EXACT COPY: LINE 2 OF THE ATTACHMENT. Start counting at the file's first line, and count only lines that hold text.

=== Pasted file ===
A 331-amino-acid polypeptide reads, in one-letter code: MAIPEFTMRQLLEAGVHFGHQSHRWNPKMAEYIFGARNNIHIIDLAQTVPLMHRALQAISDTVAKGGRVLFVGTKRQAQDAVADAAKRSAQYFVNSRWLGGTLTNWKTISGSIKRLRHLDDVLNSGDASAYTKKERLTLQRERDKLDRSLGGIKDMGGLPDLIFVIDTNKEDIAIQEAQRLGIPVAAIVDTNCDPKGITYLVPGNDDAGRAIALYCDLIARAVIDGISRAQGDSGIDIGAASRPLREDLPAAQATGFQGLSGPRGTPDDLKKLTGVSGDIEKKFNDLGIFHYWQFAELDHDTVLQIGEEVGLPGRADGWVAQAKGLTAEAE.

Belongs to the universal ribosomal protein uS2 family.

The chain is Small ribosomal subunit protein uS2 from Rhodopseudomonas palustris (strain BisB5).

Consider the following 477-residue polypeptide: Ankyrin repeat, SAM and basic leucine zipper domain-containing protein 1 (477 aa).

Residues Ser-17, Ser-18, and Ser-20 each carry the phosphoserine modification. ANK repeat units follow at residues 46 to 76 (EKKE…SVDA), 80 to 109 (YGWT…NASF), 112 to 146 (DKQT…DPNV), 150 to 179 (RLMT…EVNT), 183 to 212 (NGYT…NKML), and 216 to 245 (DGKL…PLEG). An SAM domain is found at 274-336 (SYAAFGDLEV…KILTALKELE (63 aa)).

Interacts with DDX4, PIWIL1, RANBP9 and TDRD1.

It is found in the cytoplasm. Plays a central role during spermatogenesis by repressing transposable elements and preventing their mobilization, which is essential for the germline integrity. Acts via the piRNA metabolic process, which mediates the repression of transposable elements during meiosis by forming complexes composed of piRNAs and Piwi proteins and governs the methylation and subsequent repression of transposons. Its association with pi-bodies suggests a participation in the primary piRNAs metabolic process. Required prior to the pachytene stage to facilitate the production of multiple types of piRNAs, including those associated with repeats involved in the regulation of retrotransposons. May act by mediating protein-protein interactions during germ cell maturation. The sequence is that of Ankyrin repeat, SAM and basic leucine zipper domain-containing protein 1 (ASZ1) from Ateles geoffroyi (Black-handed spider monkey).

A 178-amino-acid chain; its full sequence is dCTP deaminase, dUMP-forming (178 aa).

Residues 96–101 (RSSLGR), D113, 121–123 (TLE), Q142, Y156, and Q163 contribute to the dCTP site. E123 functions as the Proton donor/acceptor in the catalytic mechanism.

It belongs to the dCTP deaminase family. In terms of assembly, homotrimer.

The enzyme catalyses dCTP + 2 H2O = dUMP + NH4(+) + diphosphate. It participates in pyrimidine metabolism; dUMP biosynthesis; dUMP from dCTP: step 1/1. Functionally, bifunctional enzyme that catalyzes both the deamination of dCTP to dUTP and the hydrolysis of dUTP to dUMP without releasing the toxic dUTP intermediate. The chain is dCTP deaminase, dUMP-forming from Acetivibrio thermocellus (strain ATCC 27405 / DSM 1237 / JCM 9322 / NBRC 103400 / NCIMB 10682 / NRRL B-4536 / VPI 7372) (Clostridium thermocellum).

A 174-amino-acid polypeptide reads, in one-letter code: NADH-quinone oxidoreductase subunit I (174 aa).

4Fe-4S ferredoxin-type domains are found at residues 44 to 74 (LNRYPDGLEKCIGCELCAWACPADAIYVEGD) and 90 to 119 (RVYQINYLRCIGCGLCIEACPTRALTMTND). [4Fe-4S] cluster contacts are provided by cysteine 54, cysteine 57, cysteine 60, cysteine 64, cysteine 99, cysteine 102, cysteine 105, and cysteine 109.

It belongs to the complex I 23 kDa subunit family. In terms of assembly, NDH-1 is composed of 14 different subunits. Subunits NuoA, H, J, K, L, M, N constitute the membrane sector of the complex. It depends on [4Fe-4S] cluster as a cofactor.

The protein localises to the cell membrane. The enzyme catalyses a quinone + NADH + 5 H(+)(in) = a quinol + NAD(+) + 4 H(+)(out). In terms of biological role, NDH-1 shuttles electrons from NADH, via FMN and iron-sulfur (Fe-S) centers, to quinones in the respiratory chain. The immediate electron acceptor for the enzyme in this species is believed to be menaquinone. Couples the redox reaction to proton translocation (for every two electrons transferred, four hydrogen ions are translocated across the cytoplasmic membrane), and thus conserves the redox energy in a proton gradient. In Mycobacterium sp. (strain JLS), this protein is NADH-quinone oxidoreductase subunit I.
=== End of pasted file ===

Belongs to the universal ribosomal protein uS2 family.